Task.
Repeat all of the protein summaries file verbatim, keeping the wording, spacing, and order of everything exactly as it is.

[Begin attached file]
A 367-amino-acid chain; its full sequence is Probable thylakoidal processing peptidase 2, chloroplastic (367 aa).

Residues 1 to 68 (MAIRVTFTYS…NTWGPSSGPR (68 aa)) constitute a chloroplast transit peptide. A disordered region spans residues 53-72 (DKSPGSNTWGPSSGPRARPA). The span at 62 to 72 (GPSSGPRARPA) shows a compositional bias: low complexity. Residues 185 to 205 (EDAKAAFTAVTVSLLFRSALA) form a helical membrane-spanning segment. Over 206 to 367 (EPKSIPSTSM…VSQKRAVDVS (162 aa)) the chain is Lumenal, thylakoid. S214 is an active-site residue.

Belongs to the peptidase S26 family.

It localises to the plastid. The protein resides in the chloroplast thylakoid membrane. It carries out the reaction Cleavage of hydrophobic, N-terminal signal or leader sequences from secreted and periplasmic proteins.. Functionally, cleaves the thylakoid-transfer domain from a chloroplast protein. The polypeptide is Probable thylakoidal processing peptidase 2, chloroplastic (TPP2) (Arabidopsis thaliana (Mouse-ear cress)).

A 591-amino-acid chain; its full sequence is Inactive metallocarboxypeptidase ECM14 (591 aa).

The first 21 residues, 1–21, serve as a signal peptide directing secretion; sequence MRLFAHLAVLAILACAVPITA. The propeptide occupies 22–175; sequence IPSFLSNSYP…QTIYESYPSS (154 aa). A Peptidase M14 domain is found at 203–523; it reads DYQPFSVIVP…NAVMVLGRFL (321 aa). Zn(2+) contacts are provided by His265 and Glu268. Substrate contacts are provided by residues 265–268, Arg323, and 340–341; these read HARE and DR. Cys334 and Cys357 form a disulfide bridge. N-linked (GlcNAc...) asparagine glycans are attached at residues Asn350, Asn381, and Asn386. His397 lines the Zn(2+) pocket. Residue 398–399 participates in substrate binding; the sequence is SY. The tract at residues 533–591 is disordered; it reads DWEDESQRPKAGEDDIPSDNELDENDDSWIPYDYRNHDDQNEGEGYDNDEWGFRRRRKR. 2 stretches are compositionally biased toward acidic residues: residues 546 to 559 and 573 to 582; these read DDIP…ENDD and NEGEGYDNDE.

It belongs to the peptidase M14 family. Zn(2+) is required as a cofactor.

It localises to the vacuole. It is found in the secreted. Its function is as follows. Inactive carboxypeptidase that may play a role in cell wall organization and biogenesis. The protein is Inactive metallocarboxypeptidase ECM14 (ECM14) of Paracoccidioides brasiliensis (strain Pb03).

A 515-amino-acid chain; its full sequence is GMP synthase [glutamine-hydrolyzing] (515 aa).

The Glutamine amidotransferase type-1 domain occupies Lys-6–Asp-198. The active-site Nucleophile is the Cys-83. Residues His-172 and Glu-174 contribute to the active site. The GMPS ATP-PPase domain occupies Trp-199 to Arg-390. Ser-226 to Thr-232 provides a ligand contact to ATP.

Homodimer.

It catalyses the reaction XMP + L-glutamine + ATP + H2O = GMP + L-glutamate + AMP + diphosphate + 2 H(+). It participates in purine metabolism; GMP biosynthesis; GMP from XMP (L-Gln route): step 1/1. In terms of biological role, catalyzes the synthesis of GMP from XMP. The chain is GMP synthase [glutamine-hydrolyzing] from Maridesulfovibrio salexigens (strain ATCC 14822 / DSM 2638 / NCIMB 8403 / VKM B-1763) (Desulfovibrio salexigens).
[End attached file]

A 367-amino-acid chain; its full sequence is Probable thylakoidal processing peptidase 2, chloroplastic (367 aa).

Residues 1 to 68 (MAIRVTFTYS…NTWGPSSGPR (68 aa)) constitute a chloroplast transit peptide. A disordered region spans residues 53-72 (DKSPGSNTWGPSSGPRARPA). The span at 62 to 72 (GPSSGPRARPA) shows a compositional bias: low complexity. Residues 185 to 205 (EDAKAAFTAVTVSLLFRSALA) form a helical membrane-spanning segment. Over 206 to 367 (EPKSIPSTSM…VSQKRAVDVS (162 aa)) the chain is Lumenal, thylakoid. S214 is an active-site residue.

Belongs to the peptidase S26 family.

It localises to the plastid. The protein resides in the chloroplast thylakoid membrane. It carries out the reaction Cleavage of hydrophobic, N-terminal signal or leader sequences from secreted and periplasmic proteins.. Functionally, cleaves the thylakoid-transfer domain from a chloroplast protein. The polypeptide is Probable thylakoidal processing peptidase 2, chloroplastic (TPP2) (Arabidopsis thaliana (Mouse-ear cress)).

A 591-amino-acid chain; its full sequence is Inactive metallocarboxypeptidase ECM14 (591 aa).

The first 21 residues, 1–21, serve as a signal peptide directing secretion; sequence MRLFAHLAVLAILACAVPITA. The propeptide occupies 22–175; sequence IPSFLSNSYP…QTIYESYPSS (154 aa). A Peptidase M14 domain is found at 203–523; it reads DYQPFSVIVP…NAVMVLGRFL (321 aa). Zn(2+) contacts are provided by His265 and Glu268. Substrate contacts are provided by residues 265–268, Arg323, and 340–341; these read HARE and DR. Cys334 and Cys357 form a disulfide bridge. N-linked (GlcNAc...) asparagine glycans are attached at residues Asn350, Asn381, and Asn386. His397 lines the Zn(2+) pocket. Residue 398–399 participates in substrate binding; the sequence is SY. The tract at residues 533–591 is disordered; it reads DWEDESQRPKAGEDDIPSDNELDENDDSWIPYDYRNHDDQNEGEGYDNDEWGFRRRRKR. 2 stretches are compositionally biased toward acidic residues: residues 546 to 559 and 573 to 582; these read DDIP…ENDD and NEGEGYDNDE.

It belongs to the peptidase M14 family. Zn(2+) is required as a cofactor.

It localises to the vacuole. It is found in the secreted. Its function is as follows. Inactive carboxypeptidase that may play a role in cell wall organization and biogenesis. The protein is Inactive metallocarboxypeptidase ECM14 (ECM14) of Paracoccidioides brasiliensis (strain Pb03).

A 515-amino-acid chain; its full sequence is GMP synthase [glutamine-hydrolyzing] (515 aa).

The Glutamine amidotransferase type-1 domain occupies Lys-6–Asp-198. The active-site Nucleophile is the Cys-83. Residues His-172 and Glu-174 contribute to the active site. The GMPS ATP-PPase domain occupies Trp-199 to Arg-390. Ser-226 to Thr-232 provides a ligand contact to ATP.

Homodimer.

It catalyses the reaction XMP + L-glutamine + ATP + H2O = GMP + L-glutamate + AMP + diphosphate + 2 H(+). It participates in purine metabolism; GMP biosynthesis; GMP from XMP (L-Gln route): step 1/1. In terms of biological role, catalyzes the synthesis of GMP from XMP. The chain is GMP synthase [glutamine-hydrolyzing] from Maridesulfovibrio salexigens (strain ATCC 14822 / DSM 2638 / NCIMB 8403 / VKM B-1763) (Desulfovibrio salexigens).